I Am Not Sustainable

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In all honesty, I am pretty sure I am not sustainable.
I may stave off death-the ultimate green buzz kill-for a few more decades by eating organic yogurt and drinking fair-trade coffee, but that is assuming I do not have to face one of the myriad catastrophes that Jam contributing to otherwise-like rising tides, rising temperatures, food shortages, global upheaval, and so on.
You can not really blame me, and if you are not feeling sustainable either, I can not really blame you.
Our ancestors made a lot of progress just trying to stay warm and sated, now who are we to have to go and change everything? If one thing seems clear about our sustainability woes, however, It is that just about everything we do could use a life cycle analysis and upgrade.
Everything.
In a recent piece in the New York Times, Harold McGee notes that if Americans would just use less water to boil pasta (all one billion pounds of it per year) we could save something like 500, 000 barrels of oil annually.
And that is just pasta water! What about rethinking beef, toilet paper, pesticides, lumber, and cars (or a thousand other things)? It is all a bit mind-boggling and leaves me feeling hopelessly unsustainable.
Or just plain hopeless.
Just as the Enlightenment crept out of the Dark Ages, our young 21st century must jettison the practices of our carbon-chewing-and-spewing industrial age and welcome an environmentally enlightened era.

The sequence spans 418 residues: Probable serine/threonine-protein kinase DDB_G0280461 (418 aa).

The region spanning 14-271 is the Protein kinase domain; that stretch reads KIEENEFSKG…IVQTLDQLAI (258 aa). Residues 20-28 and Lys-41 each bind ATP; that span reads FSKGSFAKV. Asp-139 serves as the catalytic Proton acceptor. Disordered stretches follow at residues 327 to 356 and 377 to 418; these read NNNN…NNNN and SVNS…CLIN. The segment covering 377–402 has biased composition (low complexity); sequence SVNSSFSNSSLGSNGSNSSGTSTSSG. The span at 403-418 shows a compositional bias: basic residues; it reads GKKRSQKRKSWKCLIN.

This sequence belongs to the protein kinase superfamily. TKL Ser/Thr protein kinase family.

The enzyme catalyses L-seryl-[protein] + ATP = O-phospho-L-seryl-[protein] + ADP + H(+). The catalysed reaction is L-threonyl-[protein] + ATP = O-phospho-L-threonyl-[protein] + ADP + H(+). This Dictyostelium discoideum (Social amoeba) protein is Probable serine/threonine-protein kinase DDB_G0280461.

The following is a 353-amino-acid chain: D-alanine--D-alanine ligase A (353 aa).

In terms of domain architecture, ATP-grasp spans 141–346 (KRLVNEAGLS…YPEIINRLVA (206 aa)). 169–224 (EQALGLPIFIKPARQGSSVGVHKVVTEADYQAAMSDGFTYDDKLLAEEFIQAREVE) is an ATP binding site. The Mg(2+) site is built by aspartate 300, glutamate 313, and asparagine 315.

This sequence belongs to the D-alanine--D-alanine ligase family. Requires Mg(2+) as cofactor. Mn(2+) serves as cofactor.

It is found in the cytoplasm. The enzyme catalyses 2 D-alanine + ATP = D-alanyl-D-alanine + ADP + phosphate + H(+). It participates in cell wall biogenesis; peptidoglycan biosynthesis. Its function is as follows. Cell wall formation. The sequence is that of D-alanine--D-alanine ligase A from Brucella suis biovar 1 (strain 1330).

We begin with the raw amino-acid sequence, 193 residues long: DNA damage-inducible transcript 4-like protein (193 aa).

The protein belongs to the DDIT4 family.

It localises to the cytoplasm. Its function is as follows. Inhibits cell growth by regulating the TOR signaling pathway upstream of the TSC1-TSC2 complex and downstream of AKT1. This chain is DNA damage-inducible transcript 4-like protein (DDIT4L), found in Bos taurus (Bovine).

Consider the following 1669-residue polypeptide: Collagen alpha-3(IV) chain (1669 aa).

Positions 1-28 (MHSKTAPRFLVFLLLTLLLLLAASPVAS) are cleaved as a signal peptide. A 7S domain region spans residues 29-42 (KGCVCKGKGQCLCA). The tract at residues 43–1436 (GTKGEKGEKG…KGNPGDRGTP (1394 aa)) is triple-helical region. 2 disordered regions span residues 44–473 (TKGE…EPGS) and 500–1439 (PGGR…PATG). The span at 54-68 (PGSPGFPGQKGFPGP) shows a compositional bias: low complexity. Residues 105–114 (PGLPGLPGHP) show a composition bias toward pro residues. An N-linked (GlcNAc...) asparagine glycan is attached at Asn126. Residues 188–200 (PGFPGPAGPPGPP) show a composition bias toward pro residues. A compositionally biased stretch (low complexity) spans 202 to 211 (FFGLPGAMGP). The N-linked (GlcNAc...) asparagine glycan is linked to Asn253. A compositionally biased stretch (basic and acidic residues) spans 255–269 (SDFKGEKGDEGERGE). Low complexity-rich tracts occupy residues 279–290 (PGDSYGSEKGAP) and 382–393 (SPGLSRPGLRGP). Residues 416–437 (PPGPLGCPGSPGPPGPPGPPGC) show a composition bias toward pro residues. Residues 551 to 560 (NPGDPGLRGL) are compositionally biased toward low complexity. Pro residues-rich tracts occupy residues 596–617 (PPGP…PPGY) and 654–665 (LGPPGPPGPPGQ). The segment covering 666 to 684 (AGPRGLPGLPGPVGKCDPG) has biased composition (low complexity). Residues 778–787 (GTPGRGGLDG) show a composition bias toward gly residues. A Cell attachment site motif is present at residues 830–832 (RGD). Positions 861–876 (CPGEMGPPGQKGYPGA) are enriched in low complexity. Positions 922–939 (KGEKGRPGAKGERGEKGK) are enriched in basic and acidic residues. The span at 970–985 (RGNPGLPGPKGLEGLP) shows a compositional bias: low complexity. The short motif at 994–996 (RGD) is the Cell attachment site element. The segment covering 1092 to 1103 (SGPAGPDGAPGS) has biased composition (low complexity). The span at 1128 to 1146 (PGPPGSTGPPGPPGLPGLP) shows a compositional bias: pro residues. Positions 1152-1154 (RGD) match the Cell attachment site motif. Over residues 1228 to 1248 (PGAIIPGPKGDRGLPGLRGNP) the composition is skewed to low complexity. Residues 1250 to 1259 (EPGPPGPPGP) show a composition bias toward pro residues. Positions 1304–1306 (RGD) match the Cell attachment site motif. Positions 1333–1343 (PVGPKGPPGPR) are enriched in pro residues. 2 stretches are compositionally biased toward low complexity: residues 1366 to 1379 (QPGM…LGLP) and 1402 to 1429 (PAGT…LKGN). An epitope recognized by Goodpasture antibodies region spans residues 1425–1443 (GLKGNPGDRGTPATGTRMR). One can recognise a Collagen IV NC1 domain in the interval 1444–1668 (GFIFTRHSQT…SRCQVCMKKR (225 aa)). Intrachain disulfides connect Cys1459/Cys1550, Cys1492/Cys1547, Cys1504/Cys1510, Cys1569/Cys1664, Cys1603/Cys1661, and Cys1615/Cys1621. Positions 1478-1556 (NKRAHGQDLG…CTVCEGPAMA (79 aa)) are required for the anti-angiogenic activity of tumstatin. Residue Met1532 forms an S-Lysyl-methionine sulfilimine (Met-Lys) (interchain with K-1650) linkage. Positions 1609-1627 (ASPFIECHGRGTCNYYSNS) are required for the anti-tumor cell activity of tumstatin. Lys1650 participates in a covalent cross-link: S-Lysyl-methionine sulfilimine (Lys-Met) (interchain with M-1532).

In defiance to my own un-sustainability, I would like to suggest a two-pronged approach.
First, individuals need to make micro-decisions-like using less water to boil pasta or riding a bike or bus to work instead of driving-which can affect macro-change.
Second, governments, corporations, and other institutions need to lay a framework that makes adopting those decisions easy as well as taking care of the big-ticket items like power grids and high-speed railways.
I may be stating the obvious, but given the gravity of the situation we are in (last summer, for the first time in recorded history, the North Pole could be circumnavigated), it bears repetition.
We decided to widen our scope beyond purely residences to incorporate the notion that change at home is not enough; a holistic view of the built environment is necessary for deeper eco-enlightenment.
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